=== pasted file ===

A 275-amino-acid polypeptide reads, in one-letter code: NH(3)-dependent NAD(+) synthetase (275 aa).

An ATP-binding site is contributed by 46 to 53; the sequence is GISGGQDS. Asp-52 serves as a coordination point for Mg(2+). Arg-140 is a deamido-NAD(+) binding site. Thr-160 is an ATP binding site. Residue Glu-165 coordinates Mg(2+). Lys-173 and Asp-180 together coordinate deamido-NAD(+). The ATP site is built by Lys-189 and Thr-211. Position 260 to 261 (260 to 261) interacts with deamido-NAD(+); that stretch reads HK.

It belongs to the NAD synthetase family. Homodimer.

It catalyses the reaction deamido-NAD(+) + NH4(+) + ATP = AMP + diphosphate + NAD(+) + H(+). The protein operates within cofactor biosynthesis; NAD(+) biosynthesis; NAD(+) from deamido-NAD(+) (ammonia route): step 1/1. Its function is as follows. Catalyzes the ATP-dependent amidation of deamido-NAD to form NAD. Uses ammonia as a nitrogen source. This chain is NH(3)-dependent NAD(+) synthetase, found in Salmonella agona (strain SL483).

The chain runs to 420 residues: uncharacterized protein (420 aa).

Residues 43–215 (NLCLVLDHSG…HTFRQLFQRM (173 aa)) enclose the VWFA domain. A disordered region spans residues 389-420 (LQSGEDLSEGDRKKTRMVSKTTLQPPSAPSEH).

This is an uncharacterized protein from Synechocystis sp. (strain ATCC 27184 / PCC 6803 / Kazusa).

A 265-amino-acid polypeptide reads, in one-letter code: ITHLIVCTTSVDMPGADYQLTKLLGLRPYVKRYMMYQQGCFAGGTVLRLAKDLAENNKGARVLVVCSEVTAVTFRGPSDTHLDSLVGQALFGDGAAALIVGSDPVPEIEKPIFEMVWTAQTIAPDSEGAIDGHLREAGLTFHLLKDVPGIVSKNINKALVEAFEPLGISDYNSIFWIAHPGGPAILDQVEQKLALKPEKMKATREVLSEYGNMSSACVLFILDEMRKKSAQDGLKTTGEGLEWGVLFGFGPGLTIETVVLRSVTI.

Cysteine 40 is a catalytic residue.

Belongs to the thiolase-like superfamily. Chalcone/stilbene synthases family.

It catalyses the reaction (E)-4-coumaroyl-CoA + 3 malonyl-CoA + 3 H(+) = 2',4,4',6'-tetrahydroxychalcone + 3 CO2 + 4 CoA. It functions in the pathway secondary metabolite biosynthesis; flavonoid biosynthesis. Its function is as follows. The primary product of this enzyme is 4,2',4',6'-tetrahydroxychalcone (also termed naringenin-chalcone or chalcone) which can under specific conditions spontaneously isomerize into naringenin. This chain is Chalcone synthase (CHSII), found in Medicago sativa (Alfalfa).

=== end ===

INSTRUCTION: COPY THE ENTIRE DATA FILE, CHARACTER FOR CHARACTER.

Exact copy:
A 275-amino-acid polypeptide reads, in one-letter code: NH(3)-dependent NAD(+) synthetase (275 aa).

An ATP-binding site is contributed by 46 to 53; the sequence is GISGGQDS. Asp-52 serves as a coordination point for Mg(2+). Arg-140 is a deamido-NAD(+) binding site. Thr-160 is an ATP binding site. Residue Glu-165 coordinates Mg(2+). Lys-173 and Asp-180 together coordinate deamido-NAD(+). The ATP site is built by Lys-189 and Thr-211. Position 260 to 261 (260 to 261) interacts with deamido-NAD(+); that stretch reads HK.

It belongs to the NAD synthetase family. Homodimer.

It catalyses the reaction deamido-NAD(+) + NH4(+) + ATP = AMP + diphosphate + NAD(+) + H(+). The protein operates within cofactor biosynthesis; NAD(+) biosynthesis; NAD(+) from deamido-NAD(+) (ammonia route): step 1/1. Its function is as follows. Catalyzes the ATP-dependent amidation of deamido-NAD to form NAD. Uses ammonia as a nitrogen source. This chain is NH(3)-dependent NAD(+) synthetase, found in Salmonella agona (strain SL483).

The chain runs to 420 residues: uncharacterized protein (420 aa).

Residues 43–215 (NLCLVLDHSG…HTFRQLFQRM (173 aa)) enclose the VWFA domain. A disordered region spans residues 389-420 (LQSGEDLSEGDRKKTRMVSKTTLQPPSAPSEH).

This is an uncharacterized protein from Synechocystis sp. (strain ATCC 27184 / PCC 6803 / Kazusa).

A 265-amino-acid polypeptide reads, in one-letter code: ITHLIVCTTSVDMPGADYQLTKLLGLRPYVKRYMMYQQGCFAGGTVLRLAKDLAENNKGARVLVVCSEVTAVTFRGPSDTHLDSLVGQALFGDGAAALIVGSDPVPEIEKPIFEMVWTAQTIAPDSEGAIDGHLREAGLTFHLLKDVPGIVSKNINKALVEAFEPLGISDYNSIFWIAHPGGPAILDQVEQKLALKPEKMKATREVLSEYGNMSSACVLFILDEMRKKSAQDGLKTTGEGLEWGVLFGFGPGLTIETVVLRSVTI.

Cysteine 40 is a catalytic residue.

Belongs to the thiolase-like superfamily. Chalcone/stilbene synthases family.

It catalyses the reaction (E)-4-coumaroyl-CoA + 3 malonyl-CoA + 3 H(+) = 2',4,4',6'-tetrahydroxychalcone + 3 CO2 + 4 CoA. It functions in the pathway secondary metabolite biosynthesis; flavonoid biosynthesis. Its function is as follows. The primary product of this enzyme is 4,2',4',6'-tetrahydroxychalcone (also termed naringenin-chalcone or chalcone) which can under specific conditions spontaneously isomerize into naringenin. This chain is Chalcone synthase (CHSII), found in Medicago sativa (Alfalfa).